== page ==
At the dawn of the city, the Roman Forum was merely a swampy valley, lying between the slopes of the Palatine and Capitoline hills, crossed by a stream, the Velabrum, and criss-crossed by marshes. The inhabitants of the hut villages on the tops of the hills used the valley below them mainly as a burial ground: a sector of the prehistoric necropolis (Ninth-Eighth century B.C.), with trench tombs and well tombs, has been identified and excavated in the vicinity of the temple of Antonino and Faustina.

                                      

It was only during the reigning dynasty of the Tarquinii, at the start of the Sixth century B.C., that the work that was to form the the basis of the valley's subsequent fortune as centre of the city began: the Etruscan kings reclaimed the marshland, channelling the waters of the Velabrum into the city's oldest drain, the Cloaca Maxima, then carrying out flooring works on the square and several other operations, that were to make this area the political, religious and administrative centre of Rome throughout the Republican period and all the way to the start of the Imperial period, when the old Forum, now overflowing with temples, basilicas, public monuments and private buildings, and with no further space left to build on, was supplanted by the Imperial Forum complex.

After this, we will walk up the valley of the Roman Forum to visit the Palatine Hill. Approximately 54 metres in height, it overlooks the Roman Forum on one side and the Circus Maximum on the other. Legend indicates that Rome had its origins on the Palatine Hill. Recent excavations have actually shown that the first settlements on the hill date back to the Eleventh-Tenth century B.C.: a village of huts covering just a few hectares, surrounded by the Velabrum marshes, from which it was possible to control the Tiber river below. This first collection of huts is the "Roma quadrata" (Square Rome), so named by ancient historians due to the irregular rhomboid shape of the area covered: its boundaries were the Great Altar of Hercules in the Forum Boarium, the Altar of Consus in the Circus Maximum, the Curiae Veteres at the foot of the Palatine Hill overlooking the Velian ridge and the Sanctuary of the Lares in the Forum.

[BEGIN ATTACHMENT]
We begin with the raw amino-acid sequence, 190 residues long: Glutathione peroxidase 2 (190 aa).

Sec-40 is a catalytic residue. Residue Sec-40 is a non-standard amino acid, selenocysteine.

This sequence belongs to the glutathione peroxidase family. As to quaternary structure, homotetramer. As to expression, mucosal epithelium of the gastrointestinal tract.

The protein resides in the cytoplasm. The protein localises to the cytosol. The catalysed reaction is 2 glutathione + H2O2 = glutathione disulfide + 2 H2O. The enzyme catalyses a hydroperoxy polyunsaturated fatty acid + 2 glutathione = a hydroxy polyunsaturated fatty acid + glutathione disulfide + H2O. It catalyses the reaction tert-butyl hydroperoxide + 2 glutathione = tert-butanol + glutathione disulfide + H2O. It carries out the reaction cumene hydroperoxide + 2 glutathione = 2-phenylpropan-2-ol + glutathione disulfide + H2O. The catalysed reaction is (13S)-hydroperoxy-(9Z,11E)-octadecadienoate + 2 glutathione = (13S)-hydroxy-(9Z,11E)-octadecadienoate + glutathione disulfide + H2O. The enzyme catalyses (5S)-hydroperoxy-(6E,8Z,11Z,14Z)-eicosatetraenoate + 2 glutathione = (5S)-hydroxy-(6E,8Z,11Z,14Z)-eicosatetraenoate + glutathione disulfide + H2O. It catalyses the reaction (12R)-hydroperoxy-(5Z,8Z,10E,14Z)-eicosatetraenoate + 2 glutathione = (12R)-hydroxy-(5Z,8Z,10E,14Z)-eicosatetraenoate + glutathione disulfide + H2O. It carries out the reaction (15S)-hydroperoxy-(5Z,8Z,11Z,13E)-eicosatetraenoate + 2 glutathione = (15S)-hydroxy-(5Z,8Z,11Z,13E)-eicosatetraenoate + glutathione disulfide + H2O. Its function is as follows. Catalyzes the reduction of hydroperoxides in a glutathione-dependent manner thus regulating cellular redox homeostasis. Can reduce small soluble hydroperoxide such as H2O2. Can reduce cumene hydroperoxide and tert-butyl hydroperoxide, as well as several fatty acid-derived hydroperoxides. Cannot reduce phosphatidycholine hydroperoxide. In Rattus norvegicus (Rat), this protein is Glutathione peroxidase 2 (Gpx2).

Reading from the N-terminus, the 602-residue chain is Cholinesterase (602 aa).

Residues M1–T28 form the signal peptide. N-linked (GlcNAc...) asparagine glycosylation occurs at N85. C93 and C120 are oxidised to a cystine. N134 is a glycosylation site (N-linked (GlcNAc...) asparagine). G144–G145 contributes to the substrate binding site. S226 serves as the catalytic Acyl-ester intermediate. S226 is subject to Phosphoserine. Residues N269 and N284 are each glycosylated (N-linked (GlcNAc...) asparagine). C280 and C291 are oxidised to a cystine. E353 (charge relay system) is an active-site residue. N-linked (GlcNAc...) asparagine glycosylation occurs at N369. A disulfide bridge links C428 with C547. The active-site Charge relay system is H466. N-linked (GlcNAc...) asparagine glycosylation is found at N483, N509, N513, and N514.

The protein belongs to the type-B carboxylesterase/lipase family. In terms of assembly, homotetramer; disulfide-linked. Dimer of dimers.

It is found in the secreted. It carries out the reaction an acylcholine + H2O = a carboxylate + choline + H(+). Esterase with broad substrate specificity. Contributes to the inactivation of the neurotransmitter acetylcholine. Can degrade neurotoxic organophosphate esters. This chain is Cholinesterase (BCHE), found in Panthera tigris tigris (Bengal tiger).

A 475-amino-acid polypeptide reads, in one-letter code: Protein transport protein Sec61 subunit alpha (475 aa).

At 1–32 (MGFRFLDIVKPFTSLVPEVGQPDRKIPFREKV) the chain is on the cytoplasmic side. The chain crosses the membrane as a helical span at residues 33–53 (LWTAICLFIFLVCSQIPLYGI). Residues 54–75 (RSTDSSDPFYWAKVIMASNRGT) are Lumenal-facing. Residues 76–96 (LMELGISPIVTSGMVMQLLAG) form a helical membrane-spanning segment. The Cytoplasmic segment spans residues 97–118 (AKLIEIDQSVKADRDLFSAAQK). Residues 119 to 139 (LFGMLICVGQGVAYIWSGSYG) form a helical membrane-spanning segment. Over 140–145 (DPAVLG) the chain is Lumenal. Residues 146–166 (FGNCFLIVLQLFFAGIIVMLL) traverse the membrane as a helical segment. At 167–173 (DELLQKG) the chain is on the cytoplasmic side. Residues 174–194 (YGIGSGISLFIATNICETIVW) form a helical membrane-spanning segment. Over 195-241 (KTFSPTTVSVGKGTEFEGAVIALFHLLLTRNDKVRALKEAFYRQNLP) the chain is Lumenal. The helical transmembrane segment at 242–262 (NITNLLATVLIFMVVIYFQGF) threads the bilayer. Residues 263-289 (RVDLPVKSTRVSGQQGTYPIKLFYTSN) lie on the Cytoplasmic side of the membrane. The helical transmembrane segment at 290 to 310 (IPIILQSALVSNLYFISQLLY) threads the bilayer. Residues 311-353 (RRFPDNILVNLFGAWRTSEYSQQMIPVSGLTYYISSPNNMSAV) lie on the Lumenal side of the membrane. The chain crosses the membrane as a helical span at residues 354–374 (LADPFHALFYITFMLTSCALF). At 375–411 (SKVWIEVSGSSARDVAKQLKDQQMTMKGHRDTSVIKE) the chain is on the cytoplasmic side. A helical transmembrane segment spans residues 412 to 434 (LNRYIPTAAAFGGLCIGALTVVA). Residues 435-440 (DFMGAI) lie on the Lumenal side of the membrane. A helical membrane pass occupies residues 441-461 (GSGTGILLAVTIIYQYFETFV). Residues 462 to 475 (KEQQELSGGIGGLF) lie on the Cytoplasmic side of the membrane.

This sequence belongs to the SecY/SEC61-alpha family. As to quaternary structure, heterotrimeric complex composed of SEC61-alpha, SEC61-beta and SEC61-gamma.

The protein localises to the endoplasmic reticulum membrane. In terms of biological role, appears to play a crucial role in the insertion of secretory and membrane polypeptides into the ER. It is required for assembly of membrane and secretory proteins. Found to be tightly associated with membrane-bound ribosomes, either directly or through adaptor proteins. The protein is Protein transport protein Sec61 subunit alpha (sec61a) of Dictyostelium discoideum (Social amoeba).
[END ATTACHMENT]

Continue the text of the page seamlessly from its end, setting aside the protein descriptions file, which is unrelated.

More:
According to classical mythology, the Palatine hill, or rather the marshy area that connected the Palatine to the Capitoline, known as the Velabrum, was where Romulus and Remus were found by theShe-wolf who suckled them in the "Lupercal", which has only recently been located (2007) in the House of Augustus. According to the legend, the shepherd Faustulus found the divine twins (sons of Rhea Silvia and the god Mars) and raised them with the help of his wife Acca Larentia.
 
When Romulus, on becoming an adult, decided to found a new city, he selected the Palatine hill, in opposition to his defeated brother Remus, who wanted to found the new city on the Aventine hill.
 
Roman emperors from Augustus onwards built their official residences on the Palatine. The remains of the House of Augustus and the sumptuous palaces of Tiberius and the Flavian dynasty, with the Stadium for private entertainments offered by the emperors, can still be seen and can be visited in full.
 
Descending from the Palatine we enter the Amphitheatrum Flavium, or Colosseum, named after the nearby colossal statue of Nero clothed as Helios. 

It was inaugurated for the first time in 79 A.D. and then again in 80 A.D.; for the second inauguration the games lasted 100 days, and 5000 wild beasts were killed! The history of the Colosseum was a succession of great events and temporary pauses in activity, as a consequence of earthquakes, or fires that damaged the structure, but also due to the moods of imperial politics which at times encouraged and at others limited violent, blood-thirsty spectacles.

We will re-live this monument's five centuries of history and the emotions felt by spectators in times past, walking through the galleries beneath the stands capable of housing as many as 50000 spectators, and then looking out over the huge arena, which saw furious combats and the death of thousands of gladiators and condemned criminals, to the shouts of a people drunk with blood-lust.

Duration approximately 3 h, with a 15' pause before entering the Colosseum.

Meet in front of the entrance to the Roman Forum in Largo della Salara Vecchia 6 (this is along Via dei Fori Imperiali, where it joins Via Cavour). Cost of participation: adults €59, young people under 18 €49, children under 6 years of age free. For information and bookings, please call 0692939974; 0766840578; mobile 3281640180; or write to segreteria@romoloeremo.com, leaving the necessary details for us to contact you; payment on site to the guide, who will carry a ROMOLO E REMO sign.
 

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